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Re: [PATCH] Unicode Lisp reader escapes

From: Oliver Scholz
Subject: Re: [PATCH] Unicode Lisp reader escapes
Date: Tue, 16 May 2006 11:49:17 +0200
User-agent: Gnus/5.11 (Gnus v5.11) Emacs/23.0.0 (gnu/linux)

Richard Stallman <address@hidden> writes:

>     >> Here's one idea: if the -*- line specifies `coding' and specifies
>     >> the mode `emacs-lisp' then force unify-8859-on-decoding to nil
>     >> for that file.
>     Besides the work already mentioned, this would also require to turn
>     unify-8859-on-decoding-mode into a buffer-local minor mode.
> That is not the only possible implementation mechanism.  The commands
> that read and write the buffer could change it temporarily and change
> it back.
> However, it seems like a really bad thing to have a minor mode
> that CAN'T be buffer-local.  Why can't it be?  What is the difficulty?

Well, as already mentioned, unification and fragmentation are
implemented by means of translation tables. Unification, for instance,
for non-CCL decodings happens by means of modifying the parent of the
char table in the variable `standard-translation-table-for-decode'.
This is accessed as Vstandard_translation_table_for_decode in the
various decode_coding_XXX functions, for instance
decode_coding_iso2022, which affects many of the ISO 8859 coding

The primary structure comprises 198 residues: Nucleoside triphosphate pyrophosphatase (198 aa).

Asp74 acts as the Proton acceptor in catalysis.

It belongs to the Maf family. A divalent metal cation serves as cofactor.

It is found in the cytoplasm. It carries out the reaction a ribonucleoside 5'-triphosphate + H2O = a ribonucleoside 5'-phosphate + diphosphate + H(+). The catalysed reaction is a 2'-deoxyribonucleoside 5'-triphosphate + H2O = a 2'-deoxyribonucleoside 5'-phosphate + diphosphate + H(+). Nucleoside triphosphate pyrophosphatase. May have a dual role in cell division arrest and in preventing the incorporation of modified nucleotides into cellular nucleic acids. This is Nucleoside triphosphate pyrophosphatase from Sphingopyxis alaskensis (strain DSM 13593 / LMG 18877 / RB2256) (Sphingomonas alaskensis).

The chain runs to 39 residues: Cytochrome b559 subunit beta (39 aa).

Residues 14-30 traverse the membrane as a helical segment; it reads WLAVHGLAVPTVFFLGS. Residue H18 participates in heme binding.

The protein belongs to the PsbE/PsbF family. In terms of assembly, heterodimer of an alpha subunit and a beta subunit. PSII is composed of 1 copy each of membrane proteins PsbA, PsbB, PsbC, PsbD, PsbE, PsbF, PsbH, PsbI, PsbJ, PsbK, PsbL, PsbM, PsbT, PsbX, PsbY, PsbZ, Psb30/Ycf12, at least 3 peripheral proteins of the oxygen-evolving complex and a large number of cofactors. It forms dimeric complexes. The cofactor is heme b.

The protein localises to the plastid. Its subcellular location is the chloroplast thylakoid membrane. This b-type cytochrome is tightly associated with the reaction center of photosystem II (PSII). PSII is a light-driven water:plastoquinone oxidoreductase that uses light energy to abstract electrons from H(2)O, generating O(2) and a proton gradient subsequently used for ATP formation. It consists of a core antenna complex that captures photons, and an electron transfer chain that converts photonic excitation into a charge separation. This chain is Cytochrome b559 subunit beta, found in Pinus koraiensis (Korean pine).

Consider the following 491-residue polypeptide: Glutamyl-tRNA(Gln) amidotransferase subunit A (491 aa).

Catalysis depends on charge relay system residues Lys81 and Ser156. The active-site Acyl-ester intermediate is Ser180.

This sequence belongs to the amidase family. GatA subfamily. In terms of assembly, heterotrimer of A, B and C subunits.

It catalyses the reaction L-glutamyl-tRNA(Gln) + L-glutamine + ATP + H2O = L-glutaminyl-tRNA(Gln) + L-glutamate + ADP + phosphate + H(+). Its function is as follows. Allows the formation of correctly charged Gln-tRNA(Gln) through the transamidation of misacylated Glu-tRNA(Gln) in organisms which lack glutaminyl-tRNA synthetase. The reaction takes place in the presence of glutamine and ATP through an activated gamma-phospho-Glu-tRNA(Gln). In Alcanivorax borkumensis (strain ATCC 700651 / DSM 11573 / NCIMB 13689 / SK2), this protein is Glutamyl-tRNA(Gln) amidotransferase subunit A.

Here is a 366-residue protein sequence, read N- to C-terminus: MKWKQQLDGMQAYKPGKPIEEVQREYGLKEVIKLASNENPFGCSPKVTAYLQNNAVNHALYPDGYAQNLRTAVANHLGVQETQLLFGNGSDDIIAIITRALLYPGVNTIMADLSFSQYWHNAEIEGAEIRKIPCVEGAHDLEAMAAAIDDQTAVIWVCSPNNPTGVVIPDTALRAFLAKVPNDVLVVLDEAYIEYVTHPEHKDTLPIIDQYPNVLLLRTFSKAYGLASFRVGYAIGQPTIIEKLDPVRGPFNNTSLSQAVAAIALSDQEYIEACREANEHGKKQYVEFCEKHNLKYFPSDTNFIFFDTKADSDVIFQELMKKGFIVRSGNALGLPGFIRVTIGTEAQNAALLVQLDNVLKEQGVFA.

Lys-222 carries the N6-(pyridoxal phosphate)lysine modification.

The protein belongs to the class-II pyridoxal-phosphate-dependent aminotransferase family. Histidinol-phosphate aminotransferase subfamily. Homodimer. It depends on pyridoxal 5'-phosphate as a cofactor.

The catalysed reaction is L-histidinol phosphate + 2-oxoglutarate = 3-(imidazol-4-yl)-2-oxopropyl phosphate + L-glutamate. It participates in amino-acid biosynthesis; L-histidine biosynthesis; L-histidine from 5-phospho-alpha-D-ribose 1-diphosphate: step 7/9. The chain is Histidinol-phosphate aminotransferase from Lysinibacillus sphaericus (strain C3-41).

I have no idea whether it is simple to make this variable buffer local
or not. But, well, it's certainly intrusive to change such things at
the very heart and core of Emacs' decoding/encoding apparatus. (And
I'd like to second Kenichi Handa here: you'd might like to change to
Unicode Emacs *now* rather than making this kind of modification. The
Emacs Unicode branch is in sync with the current HEAD. Wielding out
the remaining coding issues means possibly possibly not much more work
and possibly *not* much more destabilizing than some of the
modifications we are discussing here.)

As for CCL-based coding systems, it is even a bit more difficult. CCL
coding systems do the translation table lookup in the CCL program
(with the CCL command `translate-character'). A named translation
table is *not* stored in a variable; it is stored in a
`translation-table' symbol property of the translation table's name.
The translation table relevant for unification in CCL decoding is
`ucs-translation-table-for-decode' (AFAICS only the cyrillic encodings
make use of this). The translation table relevant for fragmentation of
UCS coding systems is `utf-translation-table-for-decode'. You'd have
to find a way to make *that* buffer local.

As for being bad ... no, I don't think that it is bad that those minor
modes are global. They are a means to tune some details of Emacs'
internal handling of coding systems. *Internal* is the key point here.
It is nothing that conceptually relates to a particular file. (This
whole issue is something users should IMO not concern themselves with.
The benefit of changing the defaults is IMO dubious, anyways. I expect
that "unify on decoding of ISO 8859-*" and "fragmentation of UCS" will
mostly be abused for dealing with glyph issues -- i.e. something that
should be dealt with by adjusting the fontset.)

We are discussing a *very* special case here; it affects only Emacs
Lisp source files, because compilation of those, so to say, "freezes"
the particular settings for unification/fragmentation in the *.elc

Oliver Scholz               27 Floréal an 214 de la Révolution
Ostendstr. 61               Liberté, Egalité, Fraternité!
60314 Frankfurt a. M.       

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